“Why am I being punished for having bought a house I could afford? I am beginning to think I would have rocks in my head if I keep paying my mortgage.”
-Todd Lawrence, Norwich, CT homeowner with a traditional 30-year mortgage
Herein lies the simple problem in trying to “save” so many mortgages: A huge swath of them should not be saved.
Some of that is due to price, some of it is due to not wanting to
reward irresponsible behavior, but the bulk of it is simply because the
people living in these homes cannot reasonably afford to pay for them,
even after a 20-30% workout.
There are now more than 10 million “home-owers” underwater, with
their mortgages greater than the present value of their homes. Since
they have little skin in the game — thanks to banks that did away with
down payment requirements — there is little incentive for them to tough
Not surprisingly, it is FDIC Chairman Sheila Bair who is leading the
push towards a mortgage workout plan. She wants policy makers to take
action to help people stay in their homes — thereby taking pressure off
of the FDIC, which insures the banks.
Why? More foreclosures = more bank failures = bigger FDIC obligations.
The problem with this current rescue plan is that it is designed to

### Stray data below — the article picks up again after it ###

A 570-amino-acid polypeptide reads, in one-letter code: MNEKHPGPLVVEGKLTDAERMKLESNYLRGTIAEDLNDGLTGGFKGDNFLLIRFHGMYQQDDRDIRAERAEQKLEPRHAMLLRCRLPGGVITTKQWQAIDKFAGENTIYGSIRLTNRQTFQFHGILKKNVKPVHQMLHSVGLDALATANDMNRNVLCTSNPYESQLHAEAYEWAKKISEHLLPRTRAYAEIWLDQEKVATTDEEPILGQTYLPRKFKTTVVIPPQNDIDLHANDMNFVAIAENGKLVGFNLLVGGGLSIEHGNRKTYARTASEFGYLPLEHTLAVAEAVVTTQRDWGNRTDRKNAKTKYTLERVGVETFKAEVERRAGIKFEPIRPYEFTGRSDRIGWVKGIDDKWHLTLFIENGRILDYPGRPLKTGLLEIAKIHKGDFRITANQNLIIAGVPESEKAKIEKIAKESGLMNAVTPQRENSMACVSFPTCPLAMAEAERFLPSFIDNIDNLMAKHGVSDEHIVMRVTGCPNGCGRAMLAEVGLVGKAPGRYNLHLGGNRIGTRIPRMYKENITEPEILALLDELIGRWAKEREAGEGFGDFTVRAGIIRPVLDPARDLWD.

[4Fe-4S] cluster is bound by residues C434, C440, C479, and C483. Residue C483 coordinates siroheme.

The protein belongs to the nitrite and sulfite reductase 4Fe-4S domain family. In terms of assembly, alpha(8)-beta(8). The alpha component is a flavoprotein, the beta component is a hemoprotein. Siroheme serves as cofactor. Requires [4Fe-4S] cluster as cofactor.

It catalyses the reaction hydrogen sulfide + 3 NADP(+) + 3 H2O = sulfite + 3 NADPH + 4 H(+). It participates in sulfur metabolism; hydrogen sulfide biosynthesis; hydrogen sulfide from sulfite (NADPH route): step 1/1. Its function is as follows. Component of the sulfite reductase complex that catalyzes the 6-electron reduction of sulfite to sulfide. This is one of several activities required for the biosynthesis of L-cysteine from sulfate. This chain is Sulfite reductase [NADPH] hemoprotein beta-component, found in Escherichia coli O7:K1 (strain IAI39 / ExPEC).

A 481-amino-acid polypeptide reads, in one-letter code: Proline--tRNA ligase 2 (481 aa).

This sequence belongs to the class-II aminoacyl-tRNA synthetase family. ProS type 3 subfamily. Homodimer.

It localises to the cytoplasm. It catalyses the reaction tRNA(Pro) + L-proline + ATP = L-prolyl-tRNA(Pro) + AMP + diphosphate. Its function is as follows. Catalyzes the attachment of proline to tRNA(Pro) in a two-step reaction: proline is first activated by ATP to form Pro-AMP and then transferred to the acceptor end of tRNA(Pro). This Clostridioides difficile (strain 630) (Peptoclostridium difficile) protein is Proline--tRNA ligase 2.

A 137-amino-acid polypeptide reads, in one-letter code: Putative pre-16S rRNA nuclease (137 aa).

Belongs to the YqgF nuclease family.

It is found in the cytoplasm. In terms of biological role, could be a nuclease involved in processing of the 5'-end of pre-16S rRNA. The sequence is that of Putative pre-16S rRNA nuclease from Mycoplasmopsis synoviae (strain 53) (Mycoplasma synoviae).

“prevent the continued downward spiral of the housing market.” But that
is EXACTLY what the housing market needs — overpriced homes that are
not selling need to come down in price. We had a normal price increase
from 1996-2001, and then a near vertical set of price gains from
2002-06. Any framework for systematically modifying loans that fails to
comprehend that is doomed to failure.
As the election closes out amid the wet squelch of the economy, it's
worth looking forward toward the Obama transition. In the past, I've
wondered about who would be holding down the fort at Treasury. Jon
Heilemann answered that in this week's New York magazine:
". . . the inside betting is on a Larry Summers encore. 'They’re gonna
want somebody who knows the building, knows the economy, has been
confirmed before and been advising them on economics,' says the former
Clinton aide. 'I’d be flabbergasted if they chose somebody else.'"
Former U.S. Securities and Exchange Commission Chairman Arthur Levitt
talks about the importance of credit derivatives to the financial